My parents took great interest in our report cards. Mom, especially, wanted to see progress in the “A” department. A pass wasn’t good enough, so she’d take it upon herself to do remedial teaching — especially math, in which she excelled. She spent hours with us, drawing diagrams, using coins, and cutting up popsicle sticks, so that numbers would make sense. I was more interested in the remarks column — hoping to see “improved” or “talks less.” What my teachers thought about me was important. I knew I was a pain in the wazoo, sometimes, but I hoped that my “good side” showed through!

Thursday June 7, 2012

Lynn’s Notes:

The days leading up to summer vacation never seemed to end. It was so hard to concentrate on lessons when sunshine beckoned and the bells on ice cream trucks chimed. I counted the days until school was out, but when I finally cleaned out my desk, I cried. My elementary school teachers were like parents to me and I hated to say goodbye.

Friday June 8, 2012

Lynn’s Notes:

My folks were good badminton players. As soon as the spring rain subsided, they’d stretch out a net in the backyard and the games began. Alan and I would go through a couple of racquets each in a summer because Dad bought cheap ones. He knew we’d be using them to whack rocks, dirt, and each other. We even tried to make French fries by pushing a cooked spud through the mesh. We lost the shuttlecocks and made holes in the lawn. We pushed each other into the net and tried to swing from the posts. Badminton was an all-purpose sport, which we kids loved…and did eventually learn to play!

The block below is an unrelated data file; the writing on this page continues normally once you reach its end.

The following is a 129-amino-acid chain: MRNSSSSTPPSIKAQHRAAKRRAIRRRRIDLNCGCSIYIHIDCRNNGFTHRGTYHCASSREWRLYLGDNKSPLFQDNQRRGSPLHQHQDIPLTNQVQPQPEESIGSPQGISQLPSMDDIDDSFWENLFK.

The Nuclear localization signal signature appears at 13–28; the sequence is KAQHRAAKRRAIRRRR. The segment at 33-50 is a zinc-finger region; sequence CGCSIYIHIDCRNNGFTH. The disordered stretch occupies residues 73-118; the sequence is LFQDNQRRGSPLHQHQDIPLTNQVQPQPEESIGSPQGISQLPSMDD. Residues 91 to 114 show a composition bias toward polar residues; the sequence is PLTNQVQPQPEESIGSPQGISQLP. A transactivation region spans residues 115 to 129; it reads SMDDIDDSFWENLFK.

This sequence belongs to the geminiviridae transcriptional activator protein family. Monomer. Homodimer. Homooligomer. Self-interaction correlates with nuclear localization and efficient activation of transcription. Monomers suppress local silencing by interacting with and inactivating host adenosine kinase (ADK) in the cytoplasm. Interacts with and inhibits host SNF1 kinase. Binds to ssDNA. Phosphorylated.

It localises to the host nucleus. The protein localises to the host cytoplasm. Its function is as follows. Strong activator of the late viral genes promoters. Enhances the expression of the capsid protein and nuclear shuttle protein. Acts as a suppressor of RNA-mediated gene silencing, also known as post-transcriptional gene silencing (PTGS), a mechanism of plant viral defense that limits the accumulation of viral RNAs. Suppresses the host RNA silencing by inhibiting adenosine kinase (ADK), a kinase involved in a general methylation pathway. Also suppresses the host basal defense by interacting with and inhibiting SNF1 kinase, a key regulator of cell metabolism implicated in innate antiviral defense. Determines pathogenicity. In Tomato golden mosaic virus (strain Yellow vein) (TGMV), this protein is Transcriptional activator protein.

Saturday June 9, 2012

Lynn’s Notes:

Ours was a one-bathroom house and Mom resented the parade of neighborhood kids coming in to use it. She was especially grouchy if Dad had just mowed the lawn and we’d been rolling in the clippings. I remember her washing handprints off the wall, hoping to make an impression on the people who had put them there…but, vindication didn’t come until I had children of my own and complained to her about the exact same things.

Sunday June 10, 2012

Lynn’s Notes:

In reality, Rod and I had a very different kind of wedding. It was his first; my second, and we both wanted a small, private ceremony. Neither Rod’s nor my parents could attend, so our friend, Marjorie Baskin, suggested we use the living room in her house — as her husband, Rabbi Baskin, was going to do the honours. She made us a cake. My brother and a few good friends were there. It was a beautiful service — a combination of Christian and Jewish ritual, which concluded with the breaking of a wine glass. It was a sunny afternoon and friends were looking after Aaron who, at the age of two, was not likely to sit still. After a celebratory drink and a piece of Marge’s cake we went to pick him up. Aaron wasn’t sure what had happened, but he knew our lives had changed. I picked him up and as he gave me a hug, he said, “I’ve now got a mom and a Rod!” This, as much as the ceremony, made us a family!